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Report: Health Care Workers Gave Vaccine to Family and Friends Hours After Turning Away Elderly

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Some seniors in Tennessee this week were allegedly turned away after waiting for hours in line for coronavirus vaccinations, but once they were gone, friends and family members of those who were distributing the doses jumped the line, according to a report.

WRCB-TV reported the stunning display of nepotism that occurred on Thursday evening in Chattanooga at the city’s Tennessee Riverpark, where those who were in line to be inoculated, many of them over the age of 75, were suddenly told to go home.

The miscue in public health service occurred after Hamilton County officials revised their vaccination targets for New Year’s Eve to include all county residents over the age of 75. Word had spread, and by mid-morning, cars were lining up.

Apparently, Hamilton County health officials at one point felt the number of people in line to receive shots exceeded their available stock of Pfizer’s COVID vaccine. The health department issued a public message notifying many who had been waiting to leave and return another time. A tweet shows the alert was posted shortly before 9 a.m. Thursday.

“ALERT: If you are currently in the COVID-19 vaccination line and are beyond the intersection of 153 and Amnicola, please leave the line NOW and return at another time. Check back later today. Many more opportunities will open up soon,” Hamilton Health tweeted.

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The department even offered those who had been waiting for directions on how to leave without blocking a nearby highway.

But just a few hours later, those who were conducting the vaccinations said they had completely run out of vaccine doses. WRCB reported those who had not yet reached the park entrance were asked to leave, and that included many people over the age of 75 who had waited in vain.

A media release from the health department noted, in part, that “officials didn’t want them to continue sitting in their cars and not get the vaccine because supply was limited.”

Those waiting in line at that point were estimated to be in the hundreds. WRCB reported vaccines had allegedly not run out at all, and once the crowd had dispersed, those whose job it was to ensure the most vulnerable were treated ended up giving away doses to friends and family members.

“Acting on a tip, Channel 3 returned to the Riverpark after dark to find cars leaving the property. The people in those vehicles told Channel 3 family members or friends who were helping to administer the vaccines called to tell them there were extra doses and they should come to receive a dose,” the outlet reported.

WRCB spoke to one driver who was leaving the park who had bragged, “We have got contacts,” after being asked how he and the seven occupants of his car were vaccinated.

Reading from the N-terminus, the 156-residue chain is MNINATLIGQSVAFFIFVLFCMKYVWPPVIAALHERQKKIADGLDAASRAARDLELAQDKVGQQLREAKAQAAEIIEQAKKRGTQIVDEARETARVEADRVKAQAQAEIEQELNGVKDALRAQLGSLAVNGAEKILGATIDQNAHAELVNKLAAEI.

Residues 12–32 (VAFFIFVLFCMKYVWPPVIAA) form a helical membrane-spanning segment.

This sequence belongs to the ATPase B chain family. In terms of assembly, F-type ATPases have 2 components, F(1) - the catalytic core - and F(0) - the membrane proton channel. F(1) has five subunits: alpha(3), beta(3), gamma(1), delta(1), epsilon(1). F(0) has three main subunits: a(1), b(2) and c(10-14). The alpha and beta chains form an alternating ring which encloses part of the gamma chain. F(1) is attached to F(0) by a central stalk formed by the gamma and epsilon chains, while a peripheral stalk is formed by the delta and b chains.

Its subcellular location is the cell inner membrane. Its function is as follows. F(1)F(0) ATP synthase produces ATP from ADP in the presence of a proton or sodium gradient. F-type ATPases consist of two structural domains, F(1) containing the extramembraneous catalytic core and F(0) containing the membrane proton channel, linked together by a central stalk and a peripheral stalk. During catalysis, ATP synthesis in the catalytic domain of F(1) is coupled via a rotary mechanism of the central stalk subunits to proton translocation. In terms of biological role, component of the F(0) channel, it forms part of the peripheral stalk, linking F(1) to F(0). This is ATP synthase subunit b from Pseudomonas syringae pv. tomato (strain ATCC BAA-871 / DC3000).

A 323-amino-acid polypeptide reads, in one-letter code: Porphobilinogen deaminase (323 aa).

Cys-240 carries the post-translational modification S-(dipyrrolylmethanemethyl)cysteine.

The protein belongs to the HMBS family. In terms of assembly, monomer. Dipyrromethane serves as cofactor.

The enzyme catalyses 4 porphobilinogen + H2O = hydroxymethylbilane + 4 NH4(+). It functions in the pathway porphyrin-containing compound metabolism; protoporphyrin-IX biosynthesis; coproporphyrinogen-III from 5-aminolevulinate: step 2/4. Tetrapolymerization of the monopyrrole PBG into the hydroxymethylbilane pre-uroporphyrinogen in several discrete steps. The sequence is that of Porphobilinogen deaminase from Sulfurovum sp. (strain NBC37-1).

Video of that exchange was shared on Twitter by WRCB-TV news director Callie Starnes:

Jim Coppinger, the Hamilton County Mayor, blamed the situation on a “miscalculation” when speaking with the outlet after the story broke. Coppinger explained that once a vial of the Pfizer vaccine is opened, it has to be used before it expires. He also called Thursday’s events a “challenging first day,” and indicated the saga was an honest mistake.

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“Our main priority is to ensure that our vaccine supplies do not go to waste. They must be administered to willing recipients, or we lose those vials of the vaccine. Today, the number of people who drove to the site for their vaccinations was beyond our expectations, and when trying to balance the available vaccines with the number of people in vehicles waiting in line, we made some miscalculations,” he said. “It was difficult to know how many people were in each car. Our staff made a decision to cut off the vaccinations at a certain point, in fear of running out of the vaccine.”

Allegedly, health officials engaged in some porous math, which meant there were vaccines that needed to be used, or they would spoil. Mayor Coppinger explained how the situation devolved into one of nepotism which saw young and healthy people jump in line ahead of one woman who was reported to be 94 years old.

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“However, at day’s end, we realized we still had some vials that had to be used, so staff members contacted people who were known to have requested the vaccine, or who had been unable to be vaccinated at a previously scheduled time. They wanted to make sure that none of it would go to waste,” he said.

The health department announced that 1,158 people were vaccinated on New Year’s Eve.

Coppinger vowed that county officials would use the incident as a learning experience for when vaccines begin being distributed again in the area next week. But that is of little comfort for all those who waited Thursday. One person who waited for hours just to be sent home on Thursday called the experience “a slap in the face.”

This article appeared originally on The Western Journal.

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